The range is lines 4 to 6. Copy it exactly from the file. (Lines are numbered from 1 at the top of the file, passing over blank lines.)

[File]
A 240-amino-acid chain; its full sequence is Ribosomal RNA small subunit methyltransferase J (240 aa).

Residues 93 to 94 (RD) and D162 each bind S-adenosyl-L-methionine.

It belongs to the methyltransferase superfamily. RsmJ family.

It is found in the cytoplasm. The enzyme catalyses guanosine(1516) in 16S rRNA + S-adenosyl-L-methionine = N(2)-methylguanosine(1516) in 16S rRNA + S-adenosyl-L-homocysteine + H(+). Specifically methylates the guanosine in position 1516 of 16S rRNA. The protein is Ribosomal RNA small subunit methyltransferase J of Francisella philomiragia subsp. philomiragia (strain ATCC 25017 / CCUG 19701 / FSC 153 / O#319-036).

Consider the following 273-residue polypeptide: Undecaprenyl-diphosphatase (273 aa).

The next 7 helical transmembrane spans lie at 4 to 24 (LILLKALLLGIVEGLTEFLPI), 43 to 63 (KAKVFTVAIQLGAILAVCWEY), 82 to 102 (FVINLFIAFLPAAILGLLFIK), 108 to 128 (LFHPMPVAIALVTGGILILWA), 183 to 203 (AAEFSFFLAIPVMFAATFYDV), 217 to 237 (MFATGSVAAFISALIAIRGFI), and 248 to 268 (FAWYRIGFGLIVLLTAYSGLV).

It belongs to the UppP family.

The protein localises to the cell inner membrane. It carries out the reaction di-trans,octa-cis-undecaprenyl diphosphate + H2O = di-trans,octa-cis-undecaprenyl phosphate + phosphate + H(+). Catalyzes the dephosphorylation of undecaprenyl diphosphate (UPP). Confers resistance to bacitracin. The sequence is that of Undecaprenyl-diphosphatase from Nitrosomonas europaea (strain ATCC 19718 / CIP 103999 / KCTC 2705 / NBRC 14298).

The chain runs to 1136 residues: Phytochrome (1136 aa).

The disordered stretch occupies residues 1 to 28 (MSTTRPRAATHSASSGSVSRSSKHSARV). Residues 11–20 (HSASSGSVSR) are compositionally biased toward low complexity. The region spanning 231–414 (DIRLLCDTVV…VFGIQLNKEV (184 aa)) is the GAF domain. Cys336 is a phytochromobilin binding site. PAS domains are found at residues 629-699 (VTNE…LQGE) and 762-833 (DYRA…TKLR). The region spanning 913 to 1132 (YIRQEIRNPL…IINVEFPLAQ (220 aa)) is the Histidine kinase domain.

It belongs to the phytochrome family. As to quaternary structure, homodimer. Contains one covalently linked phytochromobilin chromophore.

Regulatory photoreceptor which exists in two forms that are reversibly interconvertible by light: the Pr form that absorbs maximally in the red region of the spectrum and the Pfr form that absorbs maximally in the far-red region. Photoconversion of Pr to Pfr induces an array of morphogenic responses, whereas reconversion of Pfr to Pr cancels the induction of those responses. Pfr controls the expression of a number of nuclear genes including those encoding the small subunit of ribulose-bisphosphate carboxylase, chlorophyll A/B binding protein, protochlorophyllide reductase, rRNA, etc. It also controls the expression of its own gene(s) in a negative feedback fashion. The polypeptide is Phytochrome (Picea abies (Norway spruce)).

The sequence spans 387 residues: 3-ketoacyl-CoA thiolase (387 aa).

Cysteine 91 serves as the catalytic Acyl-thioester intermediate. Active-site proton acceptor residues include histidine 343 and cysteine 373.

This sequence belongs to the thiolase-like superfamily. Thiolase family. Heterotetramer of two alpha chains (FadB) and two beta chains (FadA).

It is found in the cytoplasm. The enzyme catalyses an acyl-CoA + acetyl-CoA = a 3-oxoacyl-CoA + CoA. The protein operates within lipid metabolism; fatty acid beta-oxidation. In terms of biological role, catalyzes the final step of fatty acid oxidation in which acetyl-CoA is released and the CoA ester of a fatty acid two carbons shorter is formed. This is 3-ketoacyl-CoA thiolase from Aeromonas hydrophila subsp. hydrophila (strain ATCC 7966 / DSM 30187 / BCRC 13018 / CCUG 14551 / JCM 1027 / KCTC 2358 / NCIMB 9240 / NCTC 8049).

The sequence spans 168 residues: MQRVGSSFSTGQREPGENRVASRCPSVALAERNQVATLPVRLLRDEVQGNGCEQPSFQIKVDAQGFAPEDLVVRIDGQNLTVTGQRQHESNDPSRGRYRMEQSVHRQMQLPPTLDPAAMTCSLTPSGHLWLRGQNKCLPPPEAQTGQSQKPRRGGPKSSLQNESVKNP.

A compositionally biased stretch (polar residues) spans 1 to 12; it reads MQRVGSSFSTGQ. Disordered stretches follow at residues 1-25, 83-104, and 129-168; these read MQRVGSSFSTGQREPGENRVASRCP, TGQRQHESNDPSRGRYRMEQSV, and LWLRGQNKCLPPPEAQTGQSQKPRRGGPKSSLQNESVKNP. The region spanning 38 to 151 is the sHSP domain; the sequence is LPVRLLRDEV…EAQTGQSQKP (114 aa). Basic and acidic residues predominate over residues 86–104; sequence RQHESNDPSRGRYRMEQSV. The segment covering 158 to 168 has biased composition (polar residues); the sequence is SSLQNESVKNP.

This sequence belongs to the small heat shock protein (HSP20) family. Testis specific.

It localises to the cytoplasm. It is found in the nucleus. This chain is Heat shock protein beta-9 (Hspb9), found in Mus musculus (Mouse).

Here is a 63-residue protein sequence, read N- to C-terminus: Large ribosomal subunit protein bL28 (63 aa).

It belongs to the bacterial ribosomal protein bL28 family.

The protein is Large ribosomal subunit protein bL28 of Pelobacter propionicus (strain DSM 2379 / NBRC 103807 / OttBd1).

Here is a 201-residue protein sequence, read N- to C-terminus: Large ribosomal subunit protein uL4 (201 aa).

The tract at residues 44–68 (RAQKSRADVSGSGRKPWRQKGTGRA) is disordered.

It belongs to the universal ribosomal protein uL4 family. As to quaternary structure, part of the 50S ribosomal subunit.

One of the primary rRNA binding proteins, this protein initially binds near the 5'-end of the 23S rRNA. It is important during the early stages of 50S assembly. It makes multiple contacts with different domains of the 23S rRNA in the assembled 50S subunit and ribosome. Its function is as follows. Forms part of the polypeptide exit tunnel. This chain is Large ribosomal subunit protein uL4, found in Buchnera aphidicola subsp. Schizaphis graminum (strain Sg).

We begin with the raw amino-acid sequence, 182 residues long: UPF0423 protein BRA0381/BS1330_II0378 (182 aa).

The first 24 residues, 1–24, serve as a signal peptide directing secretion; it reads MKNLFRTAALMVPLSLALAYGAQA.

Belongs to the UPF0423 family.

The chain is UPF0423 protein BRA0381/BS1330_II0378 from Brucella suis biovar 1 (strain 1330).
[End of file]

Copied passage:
It is found in the cytoplasm. The enzyme catalyses guanosine(1516) in 16S rRNA + S-adenosyl-L-methionine = N(2)-methylguanosine(1516) in 16S rRNA + S-adenosyl-L-homocysteine + H(+). Specifically methylates the guanosine in position 1516 of 16S rRNA. The protein is Ribosomal RNA small subunit methyltransferase J of Francisella philomiragia subsp. philomiragia (strain ATCC 25017 / CCUG 19701 / FSC 153 / O#319-036).

Consider the following 273-residue polypeptide: Undecaprenyl-diphosphatase (273 aa).

The next 7 helical transmembrane spans lie at 4 to 24 (LILLKALLLGIVEGLTEFLPI), 43 to 63 (KAKVFTVAIQLGAILAVCWEY), 82 to 102 (FVINLFIAFLPAAILGLLFIK), 108 to 128 (LFHPMPVAIALVTGGILILWA), 183 to 203 (AAEFSFFLAIPVMFAATFYDV), 217 to 237 (MFATGSVAAFISALIAIRGFI), and 248 to 268 (FAWYRIGFGLIVLLTAYSGLV).